I'm almost done building the equipment system. Equipping items, unequipping items, and updating the player graphic is completed. All that is left is to implement examining other players. The whole item list had to be uploaded into the server database to do checks like if a item has been max-stacked or what type of item it is. Sadly graphical data is not stored on the client (unlike 2.0) and requires me inputting every model id. Luckily these match pretty well with 2.0 as the whole db was imported when they transitioned. Here are some tests I did:



I also took a look at the original login and updater exes to see if I could get them working, instead of using SU (for that authentic effect). First I had to figure out the updater's version check request. This turned out easy at first and became very difficult. This updater and it's server is the same one used to update 2.0's launcher (the version check/download that happens in the grey box before the launcher appears). Using Wireshark and Fiddler I saw the HTTP GET request the program makes. The API works like this:

A request is made to "<website>/vercheck/ffxiv/win32/release/game(or boot)/<patchnumber>". If the version is up to date, the server responds with

header("HTTP/1.0 204 No Content");
header("Content-Location: ffxiv/2d2a390f/vercheck.dat");
header("X-Repository: ffxiv/win32/release/boot");
header("X-Patch-Module: ZiPatch");
header("X-Protocol: torrent");
header("X-Info-Url: http://www.example.com");
header("X-Latest-Version: 2012.09.19.0000");

If there is an update, it responds with

header("HTTP/1.0 200 OK");
header("Content-Location: ffxiv/48eca647/vercheck.dat");
header("Content-Type: multipart/mixed; boundary=477D80B1_38BC_41d4_8B48_5273ADB89CAC");
header("X-Repository: ffxiv/win32/release/boot");
header("X-Patch-Module: ZiPatch");
header("X-Protocol: torrent");
header("X-Info-Url: http://example.com");
header("X-Latest-Version: 2012.05.20.0000.0001");
header("Connection: keep-alive")

Content-Type: application/octet-stream
Content-Location: ffxiv/48eca647/metainfo/D2012.05.20.0000.0001.torrent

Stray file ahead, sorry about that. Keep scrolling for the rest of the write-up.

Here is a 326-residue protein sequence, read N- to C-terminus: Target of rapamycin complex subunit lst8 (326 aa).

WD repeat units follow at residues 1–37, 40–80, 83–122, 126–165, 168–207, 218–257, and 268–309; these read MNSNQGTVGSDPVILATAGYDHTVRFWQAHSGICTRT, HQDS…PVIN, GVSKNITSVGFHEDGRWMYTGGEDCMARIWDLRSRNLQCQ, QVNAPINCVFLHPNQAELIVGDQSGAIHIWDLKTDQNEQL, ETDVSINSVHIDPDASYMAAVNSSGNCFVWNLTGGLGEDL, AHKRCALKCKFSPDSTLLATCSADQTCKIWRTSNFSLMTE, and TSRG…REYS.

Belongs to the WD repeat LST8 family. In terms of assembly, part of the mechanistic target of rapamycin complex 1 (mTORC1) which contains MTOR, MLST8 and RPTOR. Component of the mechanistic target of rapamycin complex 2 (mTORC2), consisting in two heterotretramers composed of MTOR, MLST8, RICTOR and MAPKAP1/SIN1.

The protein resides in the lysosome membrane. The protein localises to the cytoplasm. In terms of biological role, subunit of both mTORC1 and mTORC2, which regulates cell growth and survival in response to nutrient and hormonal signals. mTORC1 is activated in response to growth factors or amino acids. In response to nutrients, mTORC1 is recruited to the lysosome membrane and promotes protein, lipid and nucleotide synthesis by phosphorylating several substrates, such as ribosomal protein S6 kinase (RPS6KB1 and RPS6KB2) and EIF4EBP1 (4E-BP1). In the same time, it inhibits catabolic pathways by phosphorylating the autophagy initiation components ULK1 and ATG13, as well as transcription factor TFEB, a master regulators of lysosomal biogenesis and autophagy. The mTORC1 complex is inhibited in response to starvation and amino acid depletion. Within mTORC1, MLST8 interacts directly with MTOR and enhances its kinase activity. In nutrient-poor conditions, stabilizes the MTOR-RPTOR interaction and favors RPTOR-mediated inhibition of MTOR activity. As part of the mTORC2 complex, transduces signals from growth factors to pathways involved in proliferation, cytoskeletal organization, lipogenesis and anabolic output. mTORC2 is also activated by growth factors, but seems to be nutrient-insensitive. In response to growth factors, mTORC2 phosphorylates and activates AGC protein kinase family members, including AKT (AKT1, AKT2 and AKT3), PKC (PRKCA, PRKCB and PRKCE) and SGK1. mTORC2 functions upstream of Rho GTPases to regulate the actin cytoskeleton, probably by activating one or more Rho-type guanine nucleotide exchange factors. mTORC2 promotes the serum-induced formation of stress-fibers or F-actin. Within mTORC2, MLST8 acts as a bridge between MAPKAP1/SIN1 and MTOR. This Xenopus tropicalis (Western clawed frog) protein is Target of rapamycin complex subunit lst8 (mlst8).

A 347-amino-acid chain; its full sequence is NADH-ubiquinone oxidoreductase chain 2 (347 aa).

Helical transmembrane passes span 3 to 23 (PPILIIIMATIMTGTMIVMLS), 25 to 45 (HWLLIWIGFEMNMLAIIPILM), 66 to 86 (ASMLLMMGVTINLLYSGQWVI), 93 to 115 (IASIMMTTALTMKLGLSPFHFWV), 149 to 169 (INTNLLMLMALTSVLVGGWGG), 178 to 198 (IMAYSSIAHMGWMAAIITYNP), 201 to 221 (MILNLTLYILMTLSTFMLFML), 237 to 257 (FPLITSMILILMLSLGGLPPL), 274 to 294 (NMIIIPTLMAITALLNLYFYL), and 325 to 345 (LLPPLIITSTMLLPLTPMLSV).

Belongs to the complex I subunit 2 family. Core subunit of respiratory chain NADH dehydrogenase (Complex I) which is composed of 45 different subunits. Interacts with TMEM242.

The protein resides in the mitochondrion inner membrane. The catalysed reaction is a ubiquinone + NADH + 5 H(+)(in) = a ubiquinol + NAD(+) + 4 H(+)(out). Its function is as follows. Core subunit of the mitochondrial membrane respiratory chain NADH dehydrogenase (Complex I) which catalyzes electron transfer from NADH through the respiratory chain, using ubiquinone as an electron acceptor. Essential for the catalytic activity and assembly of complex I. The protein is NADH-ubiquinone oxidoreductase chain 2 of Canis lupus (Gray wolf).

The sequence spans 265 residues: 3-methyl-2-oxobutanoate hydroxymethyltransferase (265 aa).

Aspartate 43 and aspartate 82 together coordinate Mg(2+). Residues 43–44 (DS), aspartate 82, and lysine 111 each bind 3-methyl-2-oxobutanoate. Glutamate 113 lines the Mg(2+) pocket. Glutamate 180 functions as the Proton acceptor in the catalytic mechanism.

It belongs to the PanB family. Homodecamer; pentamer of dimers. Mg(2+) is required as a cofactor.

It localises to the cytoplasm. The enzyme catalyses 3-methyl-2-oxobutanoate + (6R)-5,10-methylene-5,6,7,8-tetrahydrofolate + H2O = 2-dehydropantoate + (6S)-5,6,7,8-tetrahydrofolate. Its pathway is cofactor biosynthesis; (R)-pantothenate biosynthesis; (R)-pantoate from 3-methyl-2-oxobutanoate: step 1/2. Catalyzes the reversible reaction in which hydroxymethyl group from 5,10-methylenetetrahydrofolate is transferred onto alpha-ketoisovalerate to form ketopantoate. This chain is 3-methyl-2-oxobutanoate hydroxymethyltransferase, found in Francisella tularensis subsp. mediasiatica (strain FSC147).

X-Patch-Length: 20874726
X-Signature: jqxmt9WQH1aXptNju6CmCdztFdaKbyOAVjdGw_DJvRiBJhnQL6UlDUcqxg2DeiIKhVzkjUm3hFXOVUFjygxCoPUmCwnbCaryNqVk_oTk_aZE4HGWNOEcAdBwf0Gb2SzwAtk69zs_5dLAtZ0mPpMuxWJiaNSvWjEmQ925BFwd7Vk=


These are both HTTP responses. They are technically copy/pastes of some PHP code on my server. First; in the header is the patch format (ZiPatch), the protocol to download (can by HTTP or Torrent), latest version info, and some general HTTP stuff. If there is a patch, a body entity is also added, with the content location, patch length, a signature, and then either the HTTP file or Torrent file.

About the content-location; both define a directory in your downloads folder under /My Documents/My Games/Final Fantasy XIV/downloads. The header version is to store the vercheck.dat file... this is basically the response saved into a file. The one in the entity body is where to download the http or torrent file to.

In 1.0, all patches were signed and the "X-Signature" gives the signature to verify the patch with. Strangely this was no longer done in 2.0. After these headers, the torrent or http file is appended. All of the patch stuff in 1.0 was done through torrents. However in 2.0 the patches are downloaded using http, and a simple file is sent, consisting of a bunch space-seperated-values including the url to download the patch at.

After a bunch of debugging and trial and error I was able to get the updater to work. To by-pass the signature issue, I found the "RSA_verify" function (part of the OpenSSL library) in ffxivboot.exe and forced it to always return 1 (return true; it's verified). Sadly there seems to be some limitations with the torrent client. I think the client will only talk to certain trackers or peers, and explains why the official updater was so slow compared to normal torrent clients. I shelved work on the updater till a later time.


Regardless, even if I couldn't patch, I could at least inform the updater it was up to date and start the login client. It's a very simply program that shows a Internet Explorer Frame. If a downloaded HTML page has this tag:

<x-sqexauth sid="$sessionId" lang="en-us" region="2" utc="11231131" />

It will start ffxivgame.exe with the given arguments. Now to get the official login client to work... I had to finish one of the last missing core components of the lobby server: the blowfish key generation. All of the lobby traffic is encrypted using Blowfish encryption. The client grabs the current computer time at launch and send that to the server unencrypted. Along with a phrase "Test Ticket Data" to help generate the key. It combines these two pieces of info and some other constant numbers, it then MD5 hashes this into a 128bit key for Blowfish.

With Seventh Umbral (and my server as well until now), the SU launcher was forcing the time to a constant value. On the server side it used the same key at all times. With the original login client, it would send a new time value to the server at each launch so key generation had to be completed. Well, now it is and you can login using either clients!

I got a friend who is way better at webdev than me to write a look-a-like of the original login page: